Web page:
BOISE, Idaho (AP) — Ongoing disagreements over the state’s reading assessment for young students prompted Idaho House lawmakers to spike a budget proposal Friday for Superintendent of Public Instruction Sherri Ybarra’s office.
The 42-27 vote rejected advancing the budget after almost no debate, a surprising move in the Idaho Legislature where appropriation bills rarely fail once set by budget writers.
However, the bill’s defeat did not come as a shock to those who have been struggling for weeks without success on replacing or tweaking the so-called Idaho Reading Indicator — an early reading test for kindergarten through third-graders with the intent of identifying students falling behind.
Earlier this year, budget writers on the Joint Finance-Appropriations agreed to fund the state’s current reading test — which is nestled inside Ybarra’s budget — but denied Ybarra’s $443,000 request to fund a separate reading pilot project that supporters view as a possible replacement.
The panel’s move sparked criticism that the state’s budget-setting overstepped their role.
Rep. Ryan Kerby argued that lawmakers agreed last year to create the reading pilot project in 2017 with the expectation it would expand this year. He said JFAC’s decision to deny the expansion funding wrongly overruled the will of the Legislature.
“We were expecting the reading test to be fully funded this year and it appears it is not,” said Kerby, a Republican from New Plymouth and the only lawmaker to speak against the superintendent’s budget on the House floor.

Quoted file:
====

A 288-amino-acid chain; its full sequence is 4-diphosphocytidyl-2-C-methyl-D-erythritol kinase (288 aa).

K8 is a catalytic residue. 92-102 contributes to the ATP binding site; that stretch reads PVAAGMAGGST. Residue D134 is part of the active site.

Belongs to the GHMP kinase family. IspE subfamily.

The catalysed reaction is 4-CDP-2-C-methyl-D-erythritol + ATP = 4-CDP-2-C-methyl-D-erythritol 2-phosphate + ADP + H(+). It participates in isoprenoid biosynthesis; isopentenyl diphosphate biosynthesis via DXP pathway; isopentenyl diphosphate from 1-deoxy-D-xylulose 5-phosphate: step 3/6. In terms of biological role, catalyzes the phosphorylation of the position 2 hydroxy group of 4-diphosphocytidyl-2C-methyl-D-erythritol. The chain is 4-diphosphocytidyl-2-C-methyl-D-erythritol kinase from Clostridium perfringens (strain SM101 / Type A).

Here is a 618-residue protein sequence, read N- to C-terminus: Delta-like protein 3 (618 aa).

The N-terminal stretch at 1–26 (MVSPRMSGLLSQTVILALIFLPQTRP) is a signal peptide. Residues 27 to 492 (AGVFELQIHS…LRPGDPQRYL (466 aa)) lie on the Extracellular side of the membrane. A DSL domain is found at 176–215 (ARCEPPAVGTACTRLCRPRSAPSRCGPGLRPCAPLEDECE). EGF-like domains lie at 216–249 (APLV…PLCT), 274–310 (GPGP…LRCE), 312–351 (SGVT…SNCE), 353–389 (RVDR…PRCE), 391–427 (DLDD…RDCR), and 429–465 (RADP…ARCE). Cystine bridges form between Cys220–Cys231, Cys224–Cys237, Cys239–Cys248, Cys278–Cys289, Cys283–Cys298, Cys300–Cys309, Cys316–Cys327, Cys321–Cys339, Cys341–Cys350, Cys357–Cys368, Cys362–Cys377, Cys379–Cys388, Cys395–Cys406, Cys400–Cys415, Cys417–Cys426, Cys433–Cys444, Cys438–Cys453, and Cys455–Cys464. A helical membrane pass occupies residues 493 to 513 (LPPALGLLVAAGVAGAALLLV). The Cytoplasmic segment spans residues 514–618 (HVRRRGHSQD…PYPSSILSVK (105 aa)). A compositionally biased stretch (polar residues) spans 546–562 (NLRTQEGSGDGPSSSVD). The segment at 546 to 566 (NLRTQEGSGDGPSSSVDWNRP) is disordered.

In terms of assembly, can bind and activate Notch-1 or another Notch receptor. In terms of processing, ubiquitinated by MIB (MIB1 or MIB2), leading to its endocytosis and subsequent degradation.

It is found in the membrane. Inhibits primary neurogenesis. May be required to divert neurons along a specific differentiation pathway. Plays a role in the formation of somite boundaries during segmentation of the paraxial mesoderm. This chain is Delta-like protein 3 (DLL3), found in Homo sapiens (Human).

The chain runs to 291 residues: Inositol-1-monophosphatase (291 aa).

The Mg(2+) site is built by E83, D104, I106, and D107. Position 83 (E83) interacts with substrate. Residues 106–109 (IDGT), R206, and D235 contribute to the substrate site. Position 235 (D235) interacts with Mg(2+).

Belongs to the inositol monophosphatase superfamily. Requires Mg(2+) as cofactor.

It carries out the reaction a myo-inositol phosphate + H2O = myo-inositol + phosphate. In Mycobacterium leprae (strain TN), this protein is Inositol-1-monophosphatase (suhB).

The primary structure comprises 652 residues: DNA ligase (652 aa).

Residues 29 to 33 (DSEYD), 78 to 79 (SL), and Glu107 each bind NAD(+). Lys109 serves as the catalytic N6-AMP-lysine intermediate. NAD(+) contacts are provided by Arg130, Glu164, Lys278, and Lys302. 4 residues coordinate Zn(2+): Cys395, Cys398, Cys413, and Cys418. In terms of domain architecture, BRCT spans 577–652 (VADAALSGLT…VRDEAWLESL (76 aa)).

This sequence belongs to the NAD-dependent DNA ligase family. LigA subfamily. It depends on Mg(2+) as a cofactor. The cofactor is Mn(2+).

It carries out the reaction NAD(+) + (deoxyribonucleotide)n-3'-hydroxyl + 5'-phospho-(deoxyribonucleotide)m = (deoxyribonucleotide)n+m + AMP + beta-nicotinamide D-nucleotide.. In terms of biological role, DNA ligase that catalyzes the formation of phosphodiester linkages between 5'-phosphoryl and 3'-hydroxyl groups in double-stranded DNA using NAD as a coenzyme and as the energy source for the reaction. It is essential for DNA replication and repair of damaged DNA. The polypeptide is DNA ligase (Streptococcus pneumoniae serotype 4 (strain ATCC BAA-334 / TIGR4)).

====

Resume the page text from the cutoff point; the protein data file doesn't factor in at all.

Meanwhile, Republican Rep. Greg Chaney of Caldwell tweeted after the vote that “this is what happens” when budget writers attempt to set education policy not already approved elsewhere in the Legislature.
Ybarra quickly released a statement once her budget went down, saying she was happy with the outcome because it would allow more room for debate.
“I am not surprised by this vote,” she said. “I have been hearing from districts across the state concerned that the pilot will not be expanded … This vote allows us to continue to work on getting the new (Idaho reading indicator) expanded to all districts.”
In 2016, Ybarra announced a contract with a Dallas-based vendor to develop a new reading test. The Idaho Department of Education chose more than 50 schools to participate in the vendor’s online reading assessment, with roughly 10,500 students across the state taking both the new and old reading tests.
While teachers gave relatively strong feedback about the new test, some lawmakers said it was too early to tell if the new test is a success.
Rep. Wendy Horman, a Republican from Idaho Falls, who is also the architect of the state’s education budget who supported removing Ybarra’s request to expand the pilot reading project, said she was surprised by House’s vote, but added that she would meet once again with stakeholders and lawmakers to find a solution.
Legislative leaders have been working to adjourn by March 23. It’s unknown how the House’s action might delay adjournment.